El Salvador is the last Latin American nation to still have troops in Iraq, 380 of them. Its reward is an invasion of American agriculture. Under CAFTA, tariffs are eliminated on one of the staples of fast food, frozen fries. Tariffs on red beans, black beans, and peas will be phased out over 15 years. ”We are going to have many peasants who do traditional Salvadoran farming who will be driven off their farms and forced into factories because of American goods,” Rosa Chavez said.
In return, President Bush says Salvadorans will benefit with cheaper and better US goods and industrial investments. But 48 percent of the people remain in poverty, the cost of living has gone up, and the gap between rich and poor is widening, according to data from the Congressional Research Service and even the US Agency for International Development. That poverty would be worse if Salvadorans were not receiving nearly $3 billion a year in remittances from relatives in the United States. That cash accounts for 17 percent of the nation’s Gross Domestic Product, according to the State Department.
According to the Pew Hispanic Center, 28 percent of adults in El Salvador receive remittances from the United States. During the civil war, the United States spent an average of about $500 million a year to prop up a regime that a United Nations-sponsored truth commission judged responsible for 85 percent of the deaths. Today, we give a mere $40 million a year to help that country come to life.
Rosa Chavez called this a ”diabolical cycle.” Many Salvadorans fled the instability at our hands to work in the United States at high legal risk, often on dangerous jobs and at poverty wages to provide the high life for Americans and a higher life for Salvadorans at home.
”Globalization might help some people,” Rosa Chavez said, ”but we also have Salvadorans in the US who never buy new clothes, go to the worst schools, and who send money home to people who purchase the most expensive shoes, and shop for the biggest televisions in the malls in El Salvador. It ends up being poor dollars sent by poor people, and for what?”
Adding to the frustration, according to officials in Kabul and Washington, are White House and Pentagon directives made over the last six weeks that Army Gen. Stanley McChrystal, the top U.S. military commander in Afghanistan, not submit his request for as many as 45,000 additional troops because the administration isn’t ready for it.In the last two weeks, top administration leaders have suggested that more American troops will be sent to Afghanistan, and then called that suggestion “premature.” Earlier this month, Adm. Michael Mullen, the chairman of the Joint Chiefs of Staff, said that “time is not on our side”; on Thursday, Secretary of Defense Robert Gates urged the public “to take a deep breath.”
In Kabul, some members of McChrystal’s staff said they don’t understand why Obama called Afghanistan a “war of necessity” but still hasn’t given them the resources they need to turn things around quickly.
Three officers at the Pentagon and in Kabul told McClatchy that the McChrystal they know would resign before he’d stand behind a faltering policy that he thought would endanger his forces or the strategy.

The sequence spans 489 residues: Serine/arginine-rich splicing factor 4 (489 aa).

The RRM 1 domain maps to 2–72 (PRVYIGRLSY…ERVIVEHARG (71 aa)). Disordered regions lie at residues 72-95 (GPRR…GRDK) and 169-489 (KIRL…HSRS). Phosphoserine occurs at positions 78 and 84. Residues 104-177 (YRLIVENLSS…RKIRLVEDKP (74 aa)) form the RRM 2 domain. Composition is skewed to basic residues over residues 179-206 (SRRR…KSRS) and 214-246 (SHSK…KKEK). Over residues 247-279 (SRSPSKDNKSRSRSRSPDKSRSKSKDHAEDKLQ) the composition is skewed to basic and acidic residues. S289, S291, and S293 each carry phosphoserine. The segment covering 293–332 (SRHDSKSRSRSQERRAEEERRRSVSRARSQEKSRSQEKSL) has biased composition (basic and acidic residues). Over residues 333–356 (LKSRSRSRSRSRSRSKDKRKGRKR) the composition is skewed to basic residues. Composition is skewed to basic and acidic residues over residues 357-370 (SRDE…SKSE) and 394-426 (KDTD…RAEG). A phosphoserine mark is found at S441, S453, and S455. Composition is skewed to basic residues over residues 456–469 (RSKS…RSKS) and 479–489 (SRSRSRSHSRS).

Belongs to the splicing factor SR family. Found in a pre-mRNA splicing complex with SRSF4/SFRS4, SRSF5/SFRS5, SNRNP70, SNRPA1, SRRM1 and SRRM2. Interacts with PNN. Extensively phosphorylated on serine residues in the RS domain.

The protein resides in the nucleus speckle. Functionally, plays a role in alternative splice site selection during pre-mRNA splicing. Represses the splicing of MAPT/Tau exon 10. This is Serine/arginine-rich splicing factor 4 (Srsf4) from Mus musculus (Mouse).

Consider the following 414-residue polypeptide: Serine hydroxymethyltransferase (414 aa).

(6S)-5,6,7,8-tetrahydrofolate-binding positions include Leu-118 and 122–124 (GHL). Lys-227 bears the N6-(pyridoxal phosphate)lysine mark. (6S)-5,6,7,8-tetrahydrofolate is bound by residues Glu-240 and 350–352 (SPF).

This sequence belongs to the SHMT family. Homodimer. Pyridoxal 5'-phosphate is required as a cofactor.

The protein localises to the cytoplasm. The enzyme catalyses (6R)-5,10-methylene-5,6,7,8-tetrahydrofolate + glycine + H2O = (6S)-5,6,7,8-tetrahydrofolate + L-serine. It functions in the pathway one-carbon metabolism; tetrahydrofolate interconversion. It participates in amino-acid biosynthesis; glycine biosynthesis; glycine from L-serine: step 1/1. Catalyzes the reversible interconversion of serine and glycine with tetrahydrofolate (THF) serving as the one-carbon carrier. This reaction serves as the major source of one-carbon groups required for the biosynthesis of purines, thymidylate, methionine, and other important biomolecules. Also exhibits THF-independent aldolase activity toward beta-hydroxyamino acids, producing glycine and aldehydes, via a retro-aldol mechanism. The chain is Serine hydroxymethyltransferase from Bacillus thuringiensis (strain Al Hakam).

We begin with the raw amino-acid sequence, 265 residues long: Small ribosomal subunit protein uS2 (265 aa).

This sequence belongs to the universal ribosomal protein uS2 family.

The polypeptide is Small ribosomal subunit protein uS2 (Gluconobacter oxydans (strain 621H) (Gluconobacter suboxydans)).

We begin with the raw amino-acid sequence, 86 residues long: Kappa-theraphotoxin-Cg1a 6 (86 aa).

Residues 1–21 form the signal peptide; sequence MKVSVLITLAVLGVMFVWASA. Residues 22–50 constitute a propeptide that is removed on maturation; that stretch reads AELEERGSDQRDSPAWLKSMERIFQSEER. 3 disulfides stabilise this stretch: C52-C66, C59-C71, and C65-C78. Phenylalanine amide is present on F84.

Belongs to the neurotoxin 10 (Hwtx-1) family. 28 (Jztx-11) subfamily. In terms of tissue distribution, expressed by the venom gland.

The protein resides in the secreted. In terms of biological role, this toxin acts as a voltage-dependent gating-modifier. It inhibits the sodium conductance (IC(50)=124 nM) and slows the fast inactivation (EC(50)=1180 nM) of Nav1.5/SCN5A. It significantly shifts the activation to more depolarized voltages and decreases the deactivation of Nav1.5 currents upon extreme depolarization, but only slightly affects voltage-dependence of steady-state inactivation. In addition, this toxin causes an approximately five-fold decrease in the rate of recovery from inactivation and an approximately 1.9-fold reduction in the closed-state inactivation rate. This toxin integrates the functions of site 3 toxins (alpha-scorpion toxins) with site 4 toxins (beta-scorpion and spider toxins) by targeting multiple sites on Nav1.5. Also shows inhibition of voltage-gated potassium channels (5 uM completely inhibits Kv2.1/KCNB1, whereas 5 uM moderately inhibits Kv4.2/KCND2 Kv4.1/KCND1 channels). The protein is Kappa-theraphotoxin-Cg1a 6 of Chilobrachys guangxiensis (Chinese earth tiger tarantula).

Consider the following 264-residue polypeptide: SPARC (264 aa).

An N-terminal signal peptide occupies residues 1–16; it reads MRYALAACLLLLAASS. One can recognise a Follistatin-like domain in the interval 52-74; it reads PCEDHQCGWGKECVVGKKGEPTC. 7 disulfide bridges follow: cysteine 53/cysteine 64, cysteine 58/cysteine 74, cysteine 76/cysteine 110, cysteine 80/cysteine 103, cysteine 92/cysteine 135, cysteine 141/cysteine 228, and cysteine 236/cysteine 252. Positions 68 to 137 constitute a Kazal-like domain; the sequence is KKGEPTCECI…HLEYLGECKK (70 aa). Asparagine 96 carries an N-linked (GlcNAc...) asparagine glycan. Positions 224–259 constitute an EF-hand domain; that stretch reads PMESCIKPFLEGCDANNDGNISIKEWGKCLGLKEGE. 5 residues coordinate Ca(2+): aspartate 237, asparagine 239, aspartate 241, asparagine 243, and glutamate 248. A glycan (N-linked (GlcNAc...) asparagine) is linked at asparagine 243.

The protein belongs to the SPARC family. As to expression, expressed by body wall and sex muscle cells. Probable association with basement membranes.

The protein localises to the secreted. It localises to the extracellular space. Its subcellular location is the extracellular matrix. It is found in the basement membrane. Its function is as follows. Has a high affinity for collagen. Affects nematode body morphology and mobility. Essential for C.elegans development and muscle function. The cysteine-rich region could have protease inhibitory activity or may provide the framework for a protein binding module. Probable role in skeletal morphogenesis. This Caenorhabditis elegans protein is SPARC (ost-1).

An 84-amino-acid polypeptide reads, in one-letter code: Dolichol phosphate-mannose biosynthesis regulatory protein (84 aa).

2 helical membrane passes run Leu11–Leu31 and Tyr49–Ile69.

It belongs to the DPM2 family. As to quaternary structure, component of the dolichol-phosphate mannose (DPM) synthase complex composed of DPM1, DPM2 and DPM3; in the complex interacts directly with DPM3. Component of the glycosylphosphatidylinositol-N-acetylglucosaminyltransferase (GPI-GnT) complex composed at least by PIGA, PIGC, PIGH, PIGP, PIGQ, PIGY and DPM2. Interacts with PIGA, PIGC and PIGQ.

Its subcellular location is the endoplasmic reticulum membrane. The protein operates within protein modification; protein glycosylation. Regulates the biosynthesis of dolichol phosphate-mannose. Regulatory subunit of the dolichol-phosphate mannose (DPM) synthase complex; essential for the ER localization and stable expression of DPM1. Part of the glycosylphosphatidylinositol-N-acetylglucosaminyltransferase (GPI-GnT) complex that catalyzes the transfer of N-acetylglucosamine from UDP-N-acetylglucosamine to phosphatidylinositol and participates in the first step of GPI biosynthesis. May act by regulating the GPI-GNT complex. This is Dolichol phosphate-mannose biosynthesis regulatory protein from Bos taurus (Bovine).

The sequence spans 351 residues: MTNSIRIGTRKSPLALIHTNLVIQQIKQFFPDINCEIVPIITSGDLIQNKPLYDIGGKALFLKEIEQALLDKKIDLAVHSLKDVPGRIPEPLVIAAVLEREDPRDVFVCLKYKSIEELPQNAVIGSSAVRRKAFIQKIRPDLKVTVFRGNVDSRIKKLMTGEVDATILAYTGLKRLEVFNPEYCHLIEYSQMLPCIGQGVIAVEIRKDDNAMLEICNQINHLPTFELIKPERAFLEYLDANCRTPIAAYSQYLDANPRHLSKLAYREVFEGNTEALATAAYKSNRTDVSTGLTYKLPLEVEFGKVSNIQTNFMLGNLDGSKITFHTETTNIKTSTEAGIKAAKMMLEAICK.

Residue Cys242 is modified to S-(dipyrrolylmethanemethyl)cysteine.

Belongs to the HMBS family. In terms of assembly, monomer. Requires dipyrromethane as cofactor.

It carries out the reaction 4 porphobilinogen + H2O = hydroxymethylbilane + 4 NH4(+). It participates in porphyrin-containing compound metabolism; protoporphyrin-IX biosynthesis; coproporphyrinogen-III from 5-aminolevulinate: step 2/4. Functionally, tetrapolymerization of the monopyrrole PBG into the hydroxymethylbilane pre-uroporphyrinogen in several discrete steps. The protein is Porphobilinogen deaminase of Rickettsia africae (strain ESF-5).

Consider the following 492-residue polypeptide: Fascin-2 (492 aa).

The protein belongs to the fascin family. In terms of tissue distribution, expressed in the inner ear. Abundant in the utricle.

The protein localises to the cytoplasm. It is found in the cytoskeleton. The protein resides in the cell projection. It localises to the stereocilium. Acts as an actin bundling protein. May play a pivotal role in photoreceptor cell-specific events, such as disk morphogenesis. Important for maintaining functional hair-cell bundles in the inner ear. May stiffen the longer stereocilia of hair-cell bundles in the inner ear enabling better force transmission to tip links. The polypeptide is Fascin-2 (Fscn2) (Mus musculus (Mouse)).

“Yes, he’ll be a good soldier, but he will only go so far,” a senior official in Kabul said. “He’ll hold his ground. He’s not going to bend to political pressure.”
On Thursday, Gates danced around the question of when the administration would be ready to receive McChrystal’s request, which was completed in late August. “We’re working through the process by which we want that submitted,” he said.
The entire process followed by the military in implementing a change of course in Afghanistan is far different, and bizarrely so, from the process it followed in changing strategy in Iraq.
For Afghanistan, the process to decide on a course change began in March of this year, when Bruce Reidel was tasked to assess the situation. This produced the much-heralded yet vague “AfPak” assessment. Then, in May, General David McKiernan was fired and replaced by General McChrystal, who took command in June. General McChrystal’s assessment hit President Obama’s desk at the end of August, almost three months after he took command. And yet now in the last half of September, the decision on additional forces has yet to be submitted to the administration.
Contrast this with Iraq in the fall of 2006. Secretary of Defense Donald Rumsfeld was fired just one day after the elections in early November. The Keane-Kagan plan for Iraq was submitted to President Bush shortly afterward, and encompassed both the assessment of the situation and the recommended course of action, including the recommended number of troops to be deployed to deal with the situation. General David Petraeus replaced General George Casey in early February 2007, and hit the ground running; the surge strategy was in place, troops were being mustered to deploy to Iraq, and commanders on the ground were preparing for and executing the new orders. The first of the surge units began to arrive in Iraq only weeks later, in March.
Today, the military is perceiving that the administration is punting the question of a troop increase in Afghanistan, and the military is even questioning the administration’s commitment to succeed in Afghanistan. The leaking of the assessment and the report that McChrystal would resign if he is not given what is needed to succeed constitute some very public pushback against the administration’s waffling on Afghanistan.